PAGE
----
LINGUIST List 7.1721

Fri Dec 6 1996

Sum: Creolistics

Editor for this issue: Ann Dizdar <>


  1., Summary: creolistics queries

Message 1: Summary: creolistics queries

Date: Wed, 04 Dec 1996 10:12:11 EST
From: <>
Subject: Summary: creolistics queries
I posted the following queries:

In the debate over the creole status of Afrikaans, it has been
asserted that Afrikaans is a "creoloid," and that the transmission
preceding/feeding its generation was "bent, but not broken."

To which scholar(s) are these two notions attributable? and With whom
does the term 'fusion language' originate, and does it apply strictly
to Yiddish?

Thanks to all who corresponded:

A.F. Gupta

 I received very detailed contents from several scholars. I submit
here the following points as a summary of responses:


Weinreich, M. 1980. History of the Yiddish language. Trans. by
Fishman, J. and Noble, S. Chicago: Univ. of Chicago Press.

To my knowledge, Max Weinreich (father of Uriel Weinreich and an
eminent Yiddishist in his time) coined the term and applied it to
Yiddish alone.

Ellen F. Prince

The expression _fusion language_ was used about Yiddish by Max
Weinreich even before WW II in an article written after the war.

S. ROMAINE _Pidgin & Creole Languages_
Longman, 1988:47ff. for a convenient summary of the
problem (as well as for references).

I believe, _mixed language_ and _fusion language_
are pre-theoretical terms, i.e. they have no technical
definition. In other words, if you develop a typology of
mixture, you are free to define their meanings.

Why does anyone need such a typology?
One reason may be that there are languages which have an
extraordinary amount of lexical and grammatical features
derivable from quite diverse sources, e.g. Yiddish.
In the absence of a clear structural definition of _creole_,
Yiddish does not qualify as a creole language, since the
sociolinguistic pattern of its genesis is different
from prototypical creoles, cf. Fishman (1987): *Post-exilic
Jewish Languages...* (_Multilingua_ 6.7-24 or in his _Yiddish
Turning to Life_, Amsterdam: Benjamins, 1991, 19-35) and
Wexler 1981 (in _Language_).

Laszlo Cseresnyesi


The two people to whom it is generally attributed are:
Loreto Todd (University of Leeds)
and [separately]
John Platt (deceased)

Platt, John. 1975. The Singapore English Speech Continuum.

Todd, Loreto. 1975. 'Pidgins and creoles: the case for the creoloid'.
Paper presented at Intnl. Conference on Pidgins and Creoles, Honolulu.

Notions of normal transmission are most clearly discussed by Thomason
& Kaufman.

Anthea Fraser

Reinecke et al.'s Bibliography (published 1975). Look at the intro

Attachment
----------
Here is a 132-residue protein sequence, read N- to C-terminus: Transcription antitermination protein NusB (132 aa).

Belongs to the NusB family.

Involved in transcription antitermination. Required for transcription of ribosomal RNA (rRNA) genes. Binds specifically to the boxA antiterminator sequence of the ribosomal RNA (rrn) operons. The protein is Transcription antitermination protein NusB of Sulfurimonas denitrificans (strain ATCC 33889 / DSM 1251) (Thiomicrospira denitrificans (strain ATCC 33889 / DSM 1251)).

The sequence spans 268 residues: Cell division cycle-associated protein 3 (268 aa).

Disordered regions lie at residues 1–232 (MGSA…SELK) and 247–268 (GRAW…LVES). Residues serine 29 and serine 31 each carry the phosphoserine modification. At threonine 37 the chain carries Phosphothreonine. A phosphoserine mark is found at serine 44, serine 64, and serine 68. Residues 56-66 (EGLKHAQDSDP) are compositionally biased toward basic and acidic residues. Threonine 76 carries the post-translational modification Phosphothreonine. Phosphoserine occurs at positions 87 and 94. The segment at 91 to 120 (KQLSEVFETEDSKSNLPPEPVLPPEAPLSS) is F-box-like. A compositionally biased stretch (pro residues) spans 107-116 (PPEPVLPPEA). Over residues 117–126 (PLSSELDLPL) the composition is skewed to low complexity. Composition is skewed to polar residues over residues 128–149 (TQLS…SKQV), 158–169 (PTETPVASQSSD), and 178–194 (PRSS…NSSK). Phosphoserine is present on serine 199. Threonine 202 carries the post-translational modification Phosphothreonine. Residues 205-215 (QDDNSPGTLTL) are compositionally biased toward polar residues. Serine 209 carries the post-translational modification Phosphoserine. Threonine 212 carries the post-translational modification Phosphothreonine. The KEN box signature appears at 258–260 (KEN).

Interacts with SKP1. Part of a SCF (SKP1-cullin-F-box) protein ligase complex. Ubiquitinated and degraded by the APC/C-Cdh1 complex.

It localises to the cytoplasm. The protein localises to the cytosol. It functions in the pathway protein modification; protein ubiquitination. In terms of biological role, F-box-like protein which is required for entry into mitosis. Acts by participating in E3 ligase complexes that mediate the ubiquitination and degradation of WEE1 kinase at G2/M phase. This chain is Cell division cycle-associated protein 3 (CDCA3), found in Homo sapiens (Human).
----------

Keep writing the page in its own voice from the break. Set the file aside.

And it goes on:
for the Afrikaans section and titles of articles listed there. It
might also be worth checking Barbados (Bajan) since this is another
language to which the term might have been applied.

Philip Baker, per Jeff Allen

Markey, T. L. (1982) "Afrikaans: Creole or Non-Creole?", in:
Zeitschrift fuer Dialectologie und Linguistiek IL:169-207.

In this article Markey assesses the case of Afrikaans by comparing it
to Negerhollands (NegroDutch), a now extinct Dutch-based creole spoken
in the Virgin Islands until the 1940s. Markey uses a checklist of
features as a startingpoint for his comparison (e.g. tense-aspect
markers, passives, negation, etc.) Whereas Negerhollands has all these
features, Afrikaans has only two. Markey concludes that Afrikaans is
only marginally creoloid.

Markey does not make a distinction, however, between Standard European
Afrikaans and Afrikaans as spoken by the coloured and black
communities (these differ quite significantly, as I can hear around me
here (I'm Dutchspeaking myself)). Try the following on theses

Gilbert, G. and Makhudu, D. (1984) "The creole continuum in
Afrikaans: A non-Eurocentric view', unpubl. manuscript, Department of
linguistics, Southern Illinois University at Carbondale.

Janson, T. (1983) "A language of Sophiatown, Alexandra and Soweto",
York papers in Linguistics II.

Eric Vriends

I first saw the term "creoloid" in the works of Loreto Todd...I
noticed a use of the term in something by Peter Trudgill, I *think*
maybe earlier than Loreto Todd's usage.

Paul Roberge has published an excellent study, _The Formation of
Afrikaans_ (Stellenbosch Papers in Linguistics, no. 27, 1993), and I
would recommend that highly to anyone wanting to understand the
language's origins & development.

The phrase "bent but not broken" is, as far as I know, original with
me: see p. 253 of Thomason & Kaufman, _Lg. Contact, Creolization, and
Genetic Linguistics_ (1988).

I should add that I no longer believe that there is such a thing as a
separate category of contact language that one might call "creoloid"
or "semicreole": it's hard, and I now think actually impossible, to
find any useful criteria for identifying members of such a category.
I think that there are prototypical creoles, and also languages whose
origins share some, but not all, of the linguistic and especially the
sociolinguistic features of creole genesis. In other words, something
like a continuum between normal transmission and broken transmission.

Sarah Thomason

Thank you again for your responses.
Charlie Rowe
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